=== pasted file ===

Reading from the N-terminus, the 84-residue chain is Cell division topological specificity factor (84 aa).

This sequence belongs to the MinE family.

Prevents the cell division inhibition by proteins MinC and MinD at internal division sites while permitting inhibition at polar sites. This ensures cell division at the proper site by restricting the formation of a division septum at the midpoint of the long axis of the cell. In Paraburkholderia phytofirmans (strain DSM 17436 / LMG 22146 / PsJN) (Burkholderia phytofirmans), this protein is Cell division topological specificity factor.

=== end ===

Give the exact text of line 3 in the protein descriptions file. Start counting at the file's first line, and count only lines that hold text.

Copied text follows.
Prevents the cell division inhibition by proteins MinC and MinD at internal division sites while permitting inhibition at polar sites. This ensures cell division at the proper site by restricting the formation of a division septum at the midpoint of the long axis of the cell. In Paraburkholderia phytofirmans (strain DSM 17436 / LMG 22146 / PsJN) (Burkholderia phytofirmans), this protein is Cell division topological specificity factor.